Rose Street was changed to Rosetti Street by the Biloxi City Council in May 1972 to honor Biloxi Police Chief Louis A. Rosetti.  Residents of Rose Street petitoned the City for the change.  Mayor Daniel Guice related that the name change was not only in recognition of the late police chief, but of the whole Rosetti family who had served Biloxi for many years.  Guice stated also that "we all enjoyed a close relationship with Chief Rosetti.  He was a person with a heart of gold.  Not only would he enforce the law, but would give help whenever and wherever needed, especially to low-income groups.  I hope this action will show younger persons that by living the good life and serving the community as Chief Rosetti did, they will not be forgotten."(The Daily Herald, May 9, 1972, p. 4)

 

1973

Year of the 'Blue Flu epidemic' when 35 Biloxi policemen either resigned or were terminated and high ranking officials either retired or were transferred to other departments.

 

1975

The Biloxi City Council approved the contract for the sale of the Biloxi City jail to the Harrison County Board of Supervisors.  The City will pay $3 per day to the County to house and feed its prisoners in the contract.(The Daily Herald, October 2, 1975, p. B-1)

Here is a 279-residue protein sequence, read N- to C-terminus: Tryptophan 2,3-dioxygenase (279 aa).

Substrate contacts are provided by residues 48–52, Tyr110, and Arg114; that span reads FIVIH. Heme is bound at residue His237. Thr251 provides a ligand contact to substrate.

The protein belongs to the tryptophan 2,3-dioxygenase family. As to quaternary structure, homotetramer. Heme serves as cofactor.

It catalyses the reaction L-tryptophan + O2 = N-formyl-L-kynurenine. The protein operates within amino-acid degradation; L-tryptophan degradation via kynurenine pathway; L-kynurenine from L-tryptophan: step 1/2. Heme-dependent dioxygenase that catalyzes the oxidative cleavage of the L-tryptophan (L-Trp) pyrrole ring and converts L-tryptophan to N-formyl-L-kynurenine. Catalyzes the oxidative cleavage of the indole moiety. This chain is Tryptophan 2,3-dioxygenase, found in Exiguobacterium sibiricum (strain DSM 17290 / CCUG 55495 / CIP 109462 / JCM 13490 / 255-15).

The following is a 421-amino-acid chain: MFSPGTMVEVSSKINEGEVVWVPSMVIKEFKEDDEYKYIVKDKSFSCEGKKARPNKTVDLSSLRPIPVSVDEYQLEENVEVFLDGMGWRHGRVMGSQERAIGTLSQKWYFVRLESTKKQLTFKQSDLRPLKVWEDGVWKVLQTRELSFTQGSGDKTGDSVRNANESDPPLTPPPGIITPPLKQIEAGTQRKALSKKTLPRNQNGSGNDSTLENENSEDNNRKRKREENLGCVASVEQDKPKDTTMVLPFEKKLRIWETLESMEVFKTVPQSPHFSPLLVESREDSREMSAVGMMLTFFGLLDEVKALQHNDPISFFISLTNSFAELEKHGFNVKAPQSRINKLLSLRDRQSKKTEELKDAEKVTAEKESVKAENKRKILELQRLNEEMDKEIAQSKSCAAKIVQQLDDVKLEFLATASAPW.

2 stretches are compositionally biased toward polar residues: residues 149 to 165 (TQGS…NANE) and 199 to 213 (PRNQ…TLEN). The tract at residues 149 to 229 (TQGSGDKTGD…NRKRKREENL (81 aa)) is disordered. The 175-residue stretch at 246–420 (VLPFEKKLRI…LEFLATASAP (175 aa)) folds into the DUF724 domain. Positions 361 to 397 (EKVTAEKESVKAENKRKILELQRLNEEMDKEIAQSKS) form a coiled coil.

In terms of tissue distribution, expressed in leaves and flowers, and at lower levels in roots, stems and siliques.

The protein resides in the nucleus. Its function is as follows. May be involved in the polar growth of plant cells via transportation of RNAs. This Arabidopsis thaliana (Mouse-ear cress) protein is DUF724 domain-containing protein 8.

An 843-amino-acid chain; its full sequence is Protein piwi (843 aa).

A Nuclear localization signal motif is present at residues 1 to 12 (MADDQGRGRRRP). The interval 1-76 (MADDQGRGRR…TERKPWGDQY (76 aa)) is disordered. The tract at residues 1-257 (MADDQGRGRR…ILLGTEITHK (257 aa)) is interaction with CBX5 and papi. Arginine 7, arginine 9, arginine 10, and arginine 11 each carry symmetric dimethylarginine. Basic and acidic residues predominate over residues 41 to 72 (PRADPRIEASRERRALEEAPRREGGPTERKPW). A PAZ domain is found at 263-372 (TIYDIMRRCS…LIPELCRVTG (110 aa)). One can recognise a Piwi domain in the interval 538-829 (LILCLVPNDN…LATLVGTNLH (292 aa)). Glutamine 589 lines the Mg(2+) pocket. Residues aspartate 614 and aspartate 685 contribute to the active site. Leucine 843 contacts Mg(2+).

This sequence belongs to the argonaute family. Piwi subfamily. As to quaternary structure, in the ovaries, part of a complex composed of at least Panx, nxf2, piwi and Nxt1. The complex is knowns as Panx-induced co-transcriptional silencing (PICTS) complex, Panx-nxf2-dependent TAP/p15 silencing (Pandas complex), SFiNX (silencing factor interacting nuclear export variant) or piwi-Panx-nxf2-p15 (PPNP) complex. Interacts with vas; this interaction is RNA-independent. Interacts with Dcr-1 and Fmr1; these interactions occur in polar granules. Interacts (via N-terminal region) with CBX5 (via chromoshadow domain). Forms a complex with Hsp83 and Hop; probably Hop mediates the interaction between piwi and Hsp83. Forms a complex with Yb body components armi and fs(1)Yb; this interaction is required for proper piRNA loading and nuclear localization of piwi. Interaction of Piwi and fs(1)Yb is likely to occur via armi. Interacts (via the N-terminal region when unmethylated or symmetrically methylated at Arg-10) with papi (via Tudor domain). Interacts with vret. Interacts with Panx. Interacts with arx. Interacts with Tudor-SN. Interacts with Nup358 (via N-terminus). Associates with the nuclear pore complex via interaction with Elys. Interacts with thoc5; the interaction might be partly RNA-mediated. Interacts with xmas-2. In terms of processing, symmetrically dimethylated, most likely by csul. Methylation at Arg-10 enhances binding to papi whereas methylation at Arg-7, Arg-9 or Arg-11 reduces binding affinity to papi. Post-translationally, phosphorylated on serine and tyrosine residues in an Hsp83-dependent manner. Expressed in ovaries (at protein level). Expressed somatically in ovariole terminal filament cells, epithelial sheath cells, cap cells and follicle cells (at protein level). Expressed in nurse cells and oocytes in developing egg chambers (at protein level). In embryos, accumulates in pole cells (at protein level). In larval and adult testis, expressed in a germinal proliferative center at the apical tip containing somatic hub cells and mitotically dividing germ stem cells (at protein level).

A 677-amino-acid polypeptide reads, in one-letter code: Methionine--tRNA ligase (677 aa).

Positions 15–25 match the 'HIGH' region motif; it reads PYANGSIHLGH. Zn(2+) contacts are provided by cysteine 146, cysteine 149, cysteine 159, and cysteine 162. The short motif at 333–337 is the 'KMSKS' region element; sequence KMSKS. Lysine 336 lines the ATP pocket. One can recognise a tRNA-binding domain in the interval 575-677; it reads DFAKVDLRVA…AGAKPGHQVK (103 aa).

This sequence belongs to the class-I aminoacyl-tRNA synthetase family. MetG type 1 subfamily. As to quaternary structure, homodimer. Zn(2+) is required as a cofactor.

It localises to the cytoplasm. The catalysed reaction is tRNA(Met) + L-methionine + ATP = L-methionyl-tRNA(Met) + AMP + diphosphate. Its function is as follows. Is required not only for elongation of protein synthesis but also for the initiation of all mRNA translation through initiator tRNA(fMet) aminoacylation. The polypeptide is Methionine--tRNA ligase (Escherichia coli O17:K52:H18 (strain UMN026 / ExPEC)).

Police Chief Lester J. Thompson (1941-2010) submitted a 25-year growth study of the Biloxi Police Department to city planners.  The eight-month study was funded by the Law Enforcement Assitance Agency.  It attempted to predict population growth patterns, urban problems, and the necessities of an ideally equipped Biloxi police force through the year 2000.(The Daily Herald, October 10, 1975, p. B-1)

 

1977

Harvey Felsher, former Biloxi Police officer, was sentenced to 15 years in the State penitentiary in the 2nd JD Harrison County Circuit Court after pleading guilty charges ranging from burlary and receiving stolen property.  He was relieved from duty in 1973.(The Daily Herald, August 15, 1977, p. A2)

 

1979

The Biloxi Police Academy, the first organized on the Mississippi Coast, began its program in the summer to train Biloxi police officers as well as other Coast poliemen as a supplement to their training received at the Mississippi State Law Enforcement Academy near Jackson, Mississippi.  Lt. Mike Green, chief training officer for the local academy, oversaw ten weeks of instruction both field and class room sessions for recruits.  Police Chief Edward Ryan emphasized that the men received information about community relations; local ordinances-both city and county; media relations; and local geography.(The Daily Herald, October 9, 1979, p. A8)

 

1983